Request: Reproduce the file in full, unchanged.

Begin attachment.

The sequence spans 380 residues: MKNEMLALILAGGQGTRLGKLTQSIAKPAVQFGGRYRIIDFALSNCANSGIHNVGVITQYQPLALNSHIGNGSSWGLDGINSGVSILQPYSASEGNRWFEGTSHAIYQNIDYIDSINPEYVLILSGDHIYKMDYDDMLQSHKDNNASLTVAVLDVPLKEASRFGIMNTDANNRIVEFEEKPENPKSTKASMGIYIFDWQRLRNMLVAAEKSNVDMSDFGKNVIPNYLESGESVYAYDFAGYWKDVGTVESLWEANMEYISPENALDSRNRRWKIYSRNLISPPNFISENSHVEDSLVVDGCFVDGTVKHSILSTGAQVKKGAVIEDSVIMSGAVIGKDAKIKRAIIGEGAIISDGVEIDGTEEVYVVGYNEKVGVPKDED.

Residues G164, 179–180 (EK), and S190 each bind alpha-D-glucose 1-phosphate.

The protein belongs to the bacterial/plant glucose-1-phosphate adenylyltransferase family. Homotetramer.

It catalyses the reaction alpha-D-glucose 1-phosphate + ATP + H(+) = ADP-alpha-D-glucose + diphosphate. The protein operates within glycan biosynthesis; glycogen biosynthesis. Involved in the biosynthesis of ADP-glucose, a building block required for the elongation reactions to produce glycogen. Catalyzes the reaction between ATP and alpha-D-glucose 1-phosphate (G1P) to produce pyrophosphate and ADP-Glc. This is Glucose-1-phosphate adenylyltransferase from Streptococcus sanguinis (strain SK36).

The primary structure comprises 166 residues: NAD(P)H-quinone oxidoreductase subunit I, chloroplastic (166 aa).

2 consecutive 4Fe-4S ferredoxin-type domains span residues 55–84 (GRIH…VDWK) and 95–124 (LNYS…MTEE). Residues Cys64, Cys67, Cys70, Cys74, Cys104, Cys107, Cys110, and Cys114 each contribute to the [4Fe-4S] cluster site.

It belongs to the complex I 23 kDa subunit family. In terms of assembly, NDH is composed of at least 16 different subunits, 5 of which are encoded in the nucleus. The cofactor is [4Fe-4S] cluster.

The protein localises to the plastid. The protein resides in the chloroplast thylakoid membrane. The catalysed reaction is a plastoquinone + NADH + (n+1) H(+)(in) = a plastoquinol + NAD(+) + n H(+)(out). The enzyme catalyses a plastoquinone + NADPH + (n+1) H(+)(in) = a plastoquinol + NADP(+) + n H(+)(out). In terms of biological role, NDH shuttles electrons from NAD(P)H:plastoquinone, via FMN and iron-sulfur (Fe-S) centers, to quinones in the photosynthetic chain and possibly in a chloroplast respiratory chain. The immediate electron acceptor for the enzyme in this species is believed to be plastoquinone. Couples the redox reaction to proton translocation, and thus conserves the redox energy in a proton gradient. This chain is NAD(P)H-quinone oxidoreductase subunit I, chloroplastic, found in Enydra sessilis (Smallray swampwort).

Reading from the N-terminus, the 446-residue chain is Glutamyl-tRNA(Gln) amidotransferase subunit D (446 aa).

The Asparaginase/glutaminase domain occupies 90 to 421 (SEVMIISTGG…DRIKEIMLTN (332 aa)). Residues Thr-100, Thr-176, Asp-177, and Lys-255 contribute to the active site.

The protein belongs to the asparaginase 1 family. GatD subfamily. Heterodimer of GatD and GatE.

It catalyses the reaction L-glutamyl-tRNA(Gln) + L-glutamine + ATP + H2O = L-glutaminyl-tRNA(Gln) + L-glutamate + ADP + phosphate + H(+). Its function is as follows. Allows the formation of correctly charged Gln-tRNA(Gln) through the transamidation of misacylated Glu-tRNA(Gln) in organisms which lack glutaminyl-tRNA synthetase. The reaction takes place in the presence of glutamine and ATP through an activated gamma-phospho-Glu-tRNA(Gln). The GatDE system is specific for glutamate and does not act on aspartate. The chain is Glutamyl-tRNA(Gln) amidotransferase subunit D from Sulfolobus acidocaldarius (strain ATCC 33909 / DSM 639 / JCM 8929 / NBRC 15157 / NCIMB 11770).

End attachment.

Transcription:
The sequence spans 380 residues: MKNEMLALILAGGQGTRLGKLTQSIAKPAVQFGGRYRIIDFALSNCANSGIHNVGVITQYQPLALNSHIGNGSSWGLDGINSGVSILQPYSASEGNRWFEGTSHAIYQNIDYIDSINPEYVLILSGDHIYKMDYDDMLQSHKDNNASLTVAVLDVPLKEASRFGIMNTDANNRIVEFEEKPENPKSTKASMGIYIFDWQRLRNMLVAAEKSNVDMSDFGKNVIPNYLESGESVYAYDFAGYWKDVGTVESLWEANMEYISPENALDSRNRRWKIYSRNLISPPNFISENSHVEDSLVVDGCFVDGTVKHSILSTGAQVKKGAVIEDSVIMSGAVIGKDAKIKRAIIGEGAIISDGVEIDGTEEVYVVGYNEKVGVPKDED.

Residues G164, 179–180 (EK), and S190 each bind alpha-D-glucose 1-phosphate.

The protein belongs to the bacterial/plant glucose-1-phosphate adenylyltransferase family. Homotetramer.

It catalyses the reaction alpha-D-glucose 1-phosphate + ATP + H(+) = ADP-alpha-D-glucose + diphosphate. The protein operates within glycan biosynthesis; glycogen biosynthesis. Involved in the biosynthesis of ADP-glucose, a building block required for the elongation reactions to produce glycogen. Catalyzes the reaction between ATP and alpha-D-glucose 1-phosphate (G1P) to produce pyrophosphate and ADP-Glc. This is Glucose-1-phosphate adenylyltransferase from Streptococcus sanguinis (strain SK36).

The primary structure comprises 166 residues: NAD(P)H-quinone oxidoreductase subunit I, chloroplastic (166 aa).

2 consecutive 4Fe-4S ferredoxin-type domains span residues 55–84 (GRIH…VDWK) and 95–124 (LNYS…MTEE). Residues Cys64, Cys67, Cys70, Cys74, Cys104, Cys107, Cys110, and Cys114 each contribute to the [4Fe-4S] cluster site.

It belongs to the complex I 23 kDa subunit family. In terms of assembly, NDH is composed of at least 16 different subunits, 5 of which are encoded in the nucleus. The cofactor is [4Fe-4S] cluster.

The protein localises to the plastid. The protein resides in the chloroplast thylakoid membrane. The catalysed reaction is a plastoquinone + NADH + (n+1) H(+)(in) = a plastoquinol + NAD(+) + n H(+)(out). The enzyme catalyses a plastoquinone + NADPH + (n+1) H(+)(in) = a plastoquinol + NADP(+) + n H(+)(out). In terms of biological role, NDH shuttles electrons from NAD(P)H:plastoquinone, via FMN and iron-sulfur (Fe-S) centers, to quinones in the photosynthetic chain and possibly in a chloroplast respiratory chain. The immediate electron acceptor for the enzyme in this species is believed to be plastoquinone. Couples the redox reaction to proton translocation, and thus conserves the redox energy in a proton gradient. This chain is NAD(P)H-quinone oxidoreductase subunit I, chloroplastic, found in Enydra sessilis (Smallray swampwort).

Reading from the N-terminus, the 446-residue chain is Glutamyl-tRNA(Gln) amidotransferase subunit D (446 aa).

The Asparaginase/glutaminase domain occupies 90 to 421 (SEVMIISTGG…DRIKEIMLTN (332 aa)). Residues Thr-100, Thr-176, Asp-177, and Lys-255 contribute to the active site.

The protein belongs to the asparaginase 1 family. GatD subfamily. Heterodimer of GatD and GatE.

It catalyses the reaction L-glutamyl-tRNA(Gln) + L-glutamine + ATP + H2O = L-glutaminyl-tRNA(Gln) + L-glutamate + ADP + phosphate + H(+). Its function is as follows. Allows the formation of correctly charged Gln-tRNA(Gln) through the transamidation of misacylated Glu-tRNA(Gln) in organisms which lack glutaminyl-tRNA synthetase. The reaction takes place in the presence of glutamine and ATP through an activated gamma-phospho-Glu-tRNA(Gln). The GatDE system is specific for glutamate and does not act on aspartate. The chain is Glutamyl-tRNA(Gln) amidotransferase subunit D from Sulfolobus acidocaldarius (strain ATCC 33909 / DSM 639 / JCM 8929 / NBRC 15157 / NCIMB 11770).